Time is all I need, and just as he does, just in the moment I see his left wing begin its rotation, I pause, all before yanking back the stick as hard as humanly possible.
The AoA warning chimes. The Raptor’s tail dips, its front and rear ends rotating about a centerpoint just forward of the wings. This is a supermaneuver, just like his friend that tried the backflip minutes ago.
I look through the HUD.
I see the Flanker cross the top web of the glass frame.
Then past the target reticle.
Then he begins to eclipse the bottom frame web.
I squeeze the trigger, the M61 cannon spooling to life in an instant, firing perhaps 150 rounds ahead of me, leading the 400knot J-15 momentarily—then, slicing through its underbelly as it passes, piercing its fuselage, severing through its right engine as I rotate atop, and then its right wing, and finally, the thrust vectoring nozzles.
My eyes follow it down, watching him break into pieces.
I see him eject, hoping I meet the same fate.
“Splash seven.” I say, only after catching my breath. “Oh my god.”
The wings level, the nose pitching up to return to the pretty clouds above. I check fuel. Shit. 2,800 pounds.
“MOP to Eagle One, good kill!”
I still hear trouble from the squad.
“We lost most of the RWR!” says Blue Two, maybe 170 miles away now, then, he hands us the bad news, “Showing—shit—ten to fourteen bandits. Hot from mainland China! Where’s Halo Flight? I don’t want to hit them!”
“Got RWR!” says Blue 4. “Can’t shake it! We need to fire!”
The adrenaline fades, if just a bit. I look down. Our datalink is gone. Blue Two was our AWACs. I wonder what the fuck hit him.
“What the hell are they shooting at us?” I ask.
“MOP to Eagle One,” I hear, “looks like some kind of new long-range missile.”
“Don’t know!” says Blue 7. “I’m—getting fucking constant RWR! It breaks when I defend, then it’s back on me! Here it goes—my last Fox Three!”
PL-21s? Can’t be. That’s against all data I’ve seen.
“Eagle One,” says Blue 7 again, “my radar tracked Blue Six before he was downed. Fucking missile went pitbull,” pitbull being the moment a missile does a terminal track, “and I got the closing speed north of 3600knots!”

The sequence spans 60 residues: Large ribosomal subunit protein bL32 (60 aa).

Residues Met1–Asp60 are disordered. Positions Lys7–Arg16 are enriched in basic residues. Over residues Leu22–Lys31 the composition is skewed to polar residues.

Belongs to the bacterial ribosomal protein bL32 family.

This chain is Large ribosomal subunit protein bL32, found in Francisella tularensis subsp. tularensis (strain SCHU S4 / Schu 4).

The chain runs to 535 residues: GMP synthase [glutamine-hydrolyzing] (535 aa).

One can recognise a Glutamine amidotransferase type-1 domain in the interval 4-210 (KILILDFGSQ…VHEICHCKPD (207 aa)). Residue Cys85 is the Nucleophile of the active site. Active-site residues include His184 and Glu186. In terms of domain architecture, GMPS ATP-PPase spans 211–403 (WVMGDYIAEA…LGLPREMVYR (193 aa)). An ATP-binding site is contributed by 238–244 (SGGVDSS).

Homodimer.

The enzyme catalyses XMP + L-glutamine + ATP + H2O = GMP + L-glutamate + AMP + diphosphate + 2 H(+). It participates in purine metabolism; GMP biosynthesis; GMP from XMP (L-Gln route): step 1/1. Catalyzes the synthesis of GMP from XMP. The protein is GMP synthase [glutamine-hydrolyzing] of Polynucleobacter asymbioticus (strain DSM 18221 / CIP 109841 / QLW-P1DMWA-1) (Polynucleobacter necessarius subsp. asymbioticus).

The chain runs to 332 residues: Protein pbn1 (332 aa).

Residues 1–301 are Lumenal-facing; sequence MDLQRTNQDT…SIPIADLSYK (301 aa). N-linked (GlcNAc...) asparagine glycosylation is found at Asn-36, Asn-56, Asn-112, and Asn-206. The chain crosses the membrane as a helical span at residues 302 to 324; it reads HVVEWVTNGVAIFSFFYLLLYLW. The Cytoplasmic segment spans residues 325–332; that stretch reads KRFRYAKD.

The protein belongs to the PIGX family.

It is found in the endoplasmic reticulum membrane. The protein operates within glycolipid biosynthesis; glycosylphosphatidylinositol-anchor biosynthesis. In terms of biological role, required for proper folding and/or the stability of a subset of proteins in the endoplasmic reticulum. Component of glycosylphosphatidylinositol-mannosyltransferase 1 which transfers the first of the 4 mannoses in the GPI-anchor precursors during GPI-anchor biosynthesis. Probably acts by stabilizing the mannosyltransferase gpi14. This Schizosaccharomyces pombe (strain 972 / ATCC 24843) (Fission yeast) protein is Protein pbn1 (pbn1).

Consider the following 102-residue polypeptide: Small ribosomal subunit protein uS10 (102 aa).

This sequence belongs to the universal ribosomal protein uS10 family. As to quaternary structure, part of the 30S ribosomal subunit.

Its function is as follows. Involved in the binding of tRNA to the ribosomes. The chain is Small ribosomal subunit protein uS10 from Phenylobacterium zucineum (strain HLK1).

Mach 6. Yeah, six times the speed of sound. This says a lot.
Not a known PL-21 profile. “Holy hell.”
“—Eagle Five, splash one! I’m trailing three bandits, Flankers, tracking Blue Five and Six!”
“Thanks!” says Blue 6.
Then, more bad news “Blue Three, still engaged!” I hear, thinking he’s northwest of 5th wing. “Got bandits, split from the other group of ten. It’s a flight of two, popping through 2-8-9 for 70. Angels 30 and descending. I’m getting RWR! Missile launches, long range!”
“Jink and notch!” says someone. “Lost one of them with a notch each time RWR popped up! They seem to track constantly, but I don’t know how the hell they find you in notch—”
We hear the explosion on radio. He’s down. Hard.
“Who was that?” I ask. “Who’s down?!”
“—Uh,” says MOP, her voice stumbling, “looks like Blue Four is down.”
Blue 3 cries, “Nooooo! Mark his pos! We split, he was 40 miles behind me!”
Fuck! What are these missiles? I panic, and for a few seconds I hunt around me, looking out the canopy for contrails. I see none, and I wonder why I’ve yet to be targeted. Perhaps my pincer and my extension far to east helped?
“Eagle One to MOP,” they need to know this, “the two Flankers I merged with were Sukhois, not J-15.”
MOP replies, “Forgive me, Eagle One,” yes, she’s awesomely annoying, but human, “but how did you verify?”